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$Id: version-spec.

txt 9683 2007-02-28 18:08:58Z nickm $


1. The Old Way

Before 0.1.0, versions were of the format:

where MAJOR, MINOR, MICRO, and PATCHLEVEL are numbers, status is one
of "pre" (for an alpha release), "rc" (for a release candidate), or
"." for a release. As a special case, "a.b.c" was equivalent to
"a.b.c.0". We compare the elements in order (major, minor, micro,
status, patchlevel, cvs), with "cvs" preceding non-cvs.

We would start each development branch with a final version in mind:

say, "0.0.8". Our first pre-release would be "0.0.8pre1", followed by
(for example) "0.0.8pre2-cvs", "0.0.8pre2", "0.0.8pre3-cvs",
"0.0.8rc1", "0.0.8rc2-cvs", and "0.0.8rc2". Finally, we'd release
0.0.8. The stable CVS branch would then be versioned "",
and any eventual bugfix release would be "".

2. The New Way

After 0.1.0, versions are of the format:

The stuff in parenthesis is optional. As before, MAJOR, MINOR, MICRO,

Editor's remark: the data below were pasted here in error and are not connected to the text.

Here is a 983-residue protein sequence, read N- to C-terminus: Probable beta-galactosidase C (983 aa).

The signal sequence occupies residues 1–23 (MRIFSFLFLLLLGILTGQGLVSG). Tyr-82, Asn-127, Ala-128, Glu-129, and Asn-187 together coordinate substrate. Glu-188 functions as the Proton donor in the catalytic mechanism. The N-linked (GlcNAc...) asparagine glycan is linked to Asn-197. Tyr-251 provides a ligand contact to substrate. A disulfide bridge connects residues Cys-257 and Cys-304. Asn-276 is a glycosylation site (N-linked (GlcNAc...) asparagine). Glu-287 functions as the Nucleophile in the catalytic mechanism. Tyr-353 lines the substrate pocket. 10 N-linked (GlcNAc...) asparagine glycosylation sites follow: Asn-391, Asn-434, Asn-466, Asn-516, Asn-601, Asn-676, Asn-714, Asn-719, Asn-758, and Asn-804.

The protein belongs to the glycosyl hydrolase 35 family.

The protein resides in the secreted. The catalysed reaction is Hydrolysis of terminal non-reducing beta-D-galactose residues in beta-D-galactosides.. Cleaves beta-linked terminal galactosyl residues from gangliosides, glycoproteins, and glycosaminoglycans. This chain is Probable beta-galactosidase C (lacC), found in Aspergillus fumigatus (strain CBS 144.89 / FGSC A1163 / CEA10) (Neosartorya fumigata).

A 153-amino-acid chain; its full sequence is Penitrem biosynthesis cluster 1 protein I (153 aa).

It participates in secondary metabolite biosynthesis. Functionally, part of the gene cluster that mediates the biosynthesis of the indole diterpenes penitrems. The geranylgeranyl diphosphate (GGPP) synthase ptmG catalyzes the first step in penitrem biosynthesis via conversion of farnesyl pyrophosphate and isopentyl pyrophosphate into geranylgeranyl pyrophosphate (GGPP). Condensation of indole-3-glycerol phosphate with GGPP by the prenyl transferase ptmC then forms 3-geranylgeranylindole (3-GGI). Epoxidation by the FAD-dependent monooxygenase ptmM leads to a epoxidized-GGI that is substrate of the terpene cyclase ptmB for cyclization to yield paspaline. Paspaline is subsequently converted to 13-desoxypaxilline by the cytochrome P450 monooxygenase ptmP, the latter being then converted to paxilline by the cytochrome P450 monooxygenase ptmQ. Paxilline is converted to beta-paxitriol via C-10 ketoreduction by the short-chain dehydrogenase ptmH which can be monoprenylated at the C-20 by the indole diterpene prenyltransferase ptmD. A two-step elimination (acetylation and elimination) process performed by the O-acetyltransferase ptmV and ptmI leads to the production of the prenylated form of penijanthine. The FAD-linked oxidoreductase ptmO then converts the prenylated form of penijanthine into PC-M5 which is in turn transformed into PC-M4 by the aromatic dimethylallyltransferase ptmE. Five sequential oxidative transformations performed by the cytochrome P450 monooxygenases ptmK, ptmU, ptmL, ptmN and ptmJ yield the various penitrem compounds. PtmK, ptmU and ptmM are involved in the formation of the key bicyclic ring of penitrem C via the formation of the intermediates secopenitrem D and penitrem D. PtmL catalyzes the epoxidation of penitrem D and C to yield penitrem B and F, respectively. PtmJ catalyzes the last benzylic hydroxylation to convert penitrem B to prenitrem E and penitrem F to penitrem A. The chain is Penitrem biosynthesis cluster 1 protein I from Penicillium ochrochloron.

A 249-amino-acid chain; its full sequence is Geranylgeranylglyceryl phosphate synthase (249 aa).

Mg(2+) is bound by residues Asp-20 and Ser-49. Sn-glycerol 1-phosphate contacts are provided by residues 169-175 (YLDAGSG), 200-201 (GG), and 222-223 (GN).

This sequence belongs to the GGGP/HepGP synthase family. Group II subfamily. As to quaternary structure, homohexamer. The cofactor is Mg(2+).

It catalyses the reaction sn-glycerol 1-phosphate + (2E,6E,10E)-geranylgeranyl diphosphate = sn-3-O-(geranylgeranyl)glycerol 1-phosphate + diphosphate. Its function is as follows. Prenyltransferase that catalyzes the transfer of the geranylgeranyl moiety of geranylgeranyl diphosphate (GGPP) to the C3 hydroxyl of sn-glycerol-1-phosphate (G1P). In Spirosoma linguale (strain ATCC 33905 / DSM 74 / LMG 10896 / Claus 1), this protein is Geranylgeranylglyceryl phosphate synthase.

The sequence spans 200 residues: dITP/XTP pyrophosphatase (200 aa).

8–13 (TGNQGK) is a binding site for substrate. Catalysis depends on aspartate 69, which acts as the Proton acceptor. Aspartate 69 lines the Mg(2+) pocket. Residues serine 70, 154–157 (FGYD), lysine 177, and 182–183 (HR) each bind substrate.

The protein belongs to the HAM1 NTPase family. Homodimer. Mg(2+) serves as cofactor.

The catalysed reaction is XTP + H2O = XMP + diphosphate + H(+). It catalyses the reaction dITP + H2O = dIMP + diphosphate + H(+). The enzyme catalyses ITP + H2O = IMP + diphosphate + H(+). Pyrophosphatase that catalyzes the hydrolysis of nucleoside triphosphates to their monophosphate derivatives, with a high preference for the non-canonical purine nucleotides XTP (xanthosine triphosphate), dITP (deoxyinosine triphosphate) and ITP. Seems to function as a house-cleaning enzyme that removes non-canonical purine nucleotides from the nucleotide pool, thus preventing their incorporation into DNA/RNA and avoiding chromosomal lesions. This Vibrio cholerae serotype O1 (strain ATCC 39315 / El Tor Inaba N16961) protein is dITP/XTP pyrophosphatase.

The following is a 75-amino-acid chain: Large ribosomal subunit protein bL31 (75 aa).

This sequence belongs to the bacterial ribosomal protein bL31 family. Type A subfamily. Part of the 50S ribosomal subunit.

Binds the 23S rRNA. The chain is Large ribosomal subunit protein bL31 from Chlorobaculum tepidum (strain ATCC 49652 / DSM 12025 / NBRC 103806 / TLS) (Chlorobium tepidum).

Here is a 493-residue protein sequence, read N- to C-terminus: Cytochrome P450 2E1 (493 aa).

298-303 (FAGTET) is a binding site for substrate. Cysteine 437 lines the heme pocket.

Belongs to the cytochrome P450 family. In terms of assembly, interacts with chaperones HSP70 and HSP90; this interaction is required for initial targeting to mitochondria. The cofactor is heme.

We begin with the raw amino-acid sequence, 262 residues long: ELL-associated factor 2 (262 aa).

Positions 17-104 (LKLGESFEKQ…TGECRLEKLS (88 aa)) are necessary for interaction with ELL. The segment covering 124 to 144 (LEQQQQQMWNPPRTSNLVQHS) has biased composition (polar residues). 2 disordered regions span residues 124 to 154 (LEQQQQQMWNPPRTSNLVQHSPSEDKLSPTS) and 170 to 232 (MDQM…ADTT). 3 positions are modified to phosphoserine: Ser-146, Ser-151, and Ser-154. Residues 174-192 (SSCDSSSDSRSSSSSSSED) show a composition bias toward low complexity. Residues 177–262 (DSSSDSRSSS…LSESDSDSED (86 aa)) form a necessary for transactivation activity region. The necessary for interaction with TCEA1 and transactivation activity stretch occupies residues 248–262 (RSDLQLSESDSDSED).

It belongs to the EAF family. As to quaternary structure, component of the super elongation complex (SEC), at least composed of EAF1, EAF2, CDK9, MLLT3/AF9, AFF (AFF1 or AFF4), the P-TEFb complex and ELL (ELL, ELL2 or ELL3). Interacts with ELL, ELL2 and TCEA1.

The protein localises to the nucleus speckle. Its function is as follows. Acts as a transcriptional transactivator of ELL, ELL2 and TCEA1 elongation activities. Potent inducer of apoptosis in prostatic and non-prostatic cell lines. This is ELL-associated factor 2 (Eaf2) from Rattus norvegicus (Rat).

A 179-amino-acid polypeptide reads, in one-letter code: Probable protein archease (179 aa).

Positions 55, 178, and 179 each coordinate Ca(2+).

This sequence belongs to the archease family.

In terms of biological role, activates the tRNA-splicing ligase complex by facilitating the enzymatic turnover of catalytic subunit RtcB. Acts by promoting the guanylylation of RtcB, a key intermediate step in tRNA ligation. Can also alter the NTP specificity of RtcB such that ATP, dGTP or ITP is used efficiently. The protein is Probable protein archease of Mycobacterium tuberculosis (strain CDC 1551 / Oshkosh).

and PATCHLEVEL are numbers, with an absent number equivalent to 0.
All versions should be distinguishable purely by those four
numbers. The status tag is purely informational, and lets you know how
stable we think the release is: "alpha" is pretty unstable; "rc" is a
release candidate; and no tag at all means that we have a final
release. If the tag ends with "-cvs" or "-dev", you're looking at a
development snapshot that came after a given release. If we *do*
encounter two versions that differ only by status tag, we compare them

Now, we start each development branch with (say) The

patchlevel increments consistently as the status tag changes, for
example, as in:,,,
Eventually, we release The next patch release is

Between these releases, CVS is versioned with a -cvs tag: after comes, and so on. But starting with, we switched to SVN and started using the "-dev"
suffix instead of the "-cvs" suffix.